According to Mrs Fausat, who sells food stuff in Arena market, Oshodi local government area of Lagos, food prices have gone up. She said, “For 10kg of semolina, we sell it at N3,700 whereas it was N3,500 before; a pack of Spaghetti before was N4,400 but now N4500. For noodles, it was N2,300 but now sells for N2,400. Oil price still remains the same”.

Iya Oloja of Federal Airport Authority of Nigeria (FAAN) market, Ikeja, Mrs Afusat Shehu, who also sells pepper, said a basket of tomatoes now sells for between N6,000 to N7,000, an improvement when compared to N30,000 it was sold a month ago.

A fruit seller in Arena market, Oshodi, Muhammad Abubakar, said a whole watermelon now goes for N400 instead of N300, and pineapple that was sold at N100 before, now goes for N300 to N400 depending on size.

In Kaduna state, prices of food stuff had been unstable and unpredictable, but generally on the increase.

According to Jonathan Akhatoro, a raw food retailer, a bag of beans which as of last month sold for N30,000 now sells for N50,000, while a mudu which was sold for N400 now sells for between N650 and N700.

He said while a bag of garri was N22,000 as of February, and a mudu N350, the food item now goes for 33,000 per bag and between N450 and N500 a mudu.

In Kano State, a cross section of traders at the famous Grain Market at Dawanau in Kano called on the federal government to do something urgently to address the high rate of inflation in the country.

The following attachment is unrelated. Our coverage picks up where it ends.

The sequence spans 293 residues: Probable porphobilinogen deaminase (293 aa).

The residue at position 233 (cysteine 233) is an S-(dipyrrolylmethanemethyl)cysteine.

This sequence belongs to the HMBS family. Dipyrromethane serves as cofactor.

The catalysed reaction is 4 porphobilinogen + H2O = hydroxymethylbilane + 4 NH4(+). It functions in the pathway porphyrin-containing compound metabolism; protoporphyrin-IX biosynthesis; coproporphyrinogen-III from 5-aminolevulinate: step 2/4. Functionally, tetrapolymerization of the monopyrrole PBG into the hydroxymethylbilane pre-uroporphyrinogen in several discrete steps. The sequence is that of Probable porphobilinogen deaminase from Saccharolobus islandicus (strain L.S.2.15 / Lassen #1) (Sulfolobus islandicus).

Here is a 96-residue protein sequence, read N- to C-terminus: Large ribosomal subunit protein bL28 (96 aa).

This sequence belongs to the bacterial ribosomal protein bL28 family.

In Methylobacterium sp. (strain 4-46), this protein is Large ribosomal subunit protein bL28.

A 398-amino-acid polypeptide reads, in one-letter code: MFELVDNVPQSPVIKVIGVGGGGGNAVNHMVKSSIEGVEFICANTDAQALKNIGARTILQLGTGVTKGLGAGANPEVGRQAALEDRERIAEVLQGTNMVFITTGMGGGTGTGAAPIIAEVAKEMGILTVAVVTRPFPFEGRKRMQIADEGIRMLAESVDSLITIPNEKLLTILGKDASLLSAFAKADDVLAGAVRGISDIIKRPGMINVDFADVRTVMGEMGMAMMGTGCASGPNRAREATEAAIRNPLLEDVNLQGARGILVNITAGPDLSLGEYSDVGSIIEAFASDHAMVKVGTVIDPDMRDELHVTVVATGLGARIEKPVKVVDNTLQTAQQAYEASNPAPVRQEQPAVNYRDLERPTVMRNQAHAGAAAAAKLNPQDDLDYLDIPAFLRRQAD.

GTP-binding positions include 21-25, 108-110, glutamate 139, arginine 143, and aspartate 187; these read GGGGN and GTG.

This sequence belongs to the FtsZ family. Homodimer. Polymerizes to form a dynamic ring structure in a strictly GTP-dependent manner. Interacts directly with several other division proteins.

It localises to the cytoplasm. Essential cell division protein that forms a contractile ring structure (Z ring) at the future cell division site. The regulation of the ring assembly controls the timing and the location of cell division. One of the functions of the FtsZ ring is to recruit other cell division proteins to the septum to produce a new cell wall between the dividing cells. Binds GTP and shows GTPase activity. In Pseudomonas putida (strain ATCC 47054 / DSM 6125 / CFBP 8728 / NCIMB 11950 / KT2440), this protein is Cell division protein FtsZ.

Speaking with OURTIMES separately on the rising cost of food Stuff preparatory to the Ramadan fast, Alhaji Garzali Muhammed, Muftahu Abubakar, and Mas’ud Ibrahim described the situation as pathetic.

They said the grain sellers are losing customers due the hike in price of food items in the market.

Muhammed said in the last one month prices of food stuff had increased in a geometric progression, citing rice which was sold below N1000 but now sells at N1,250 depending on its standard as an instance.

Many, if not all in Sokoto State, were excited when the federal government announced Illela border as one of the land borders to be reopened but prices of food still remained high despite the reopening.

At the popular Sokoto Central food and vegetable market, otherwise known as Dankure market, both sellers and buyers were lamenting the high price of food items.

Speaking on the development, an economist from the Usmanu Dandodiyo University, Malam Shehu Imran, said Nigerians must expect this and even worse when the value of naira is low.

He also listed insecurity as one of the chief causes of high food prices.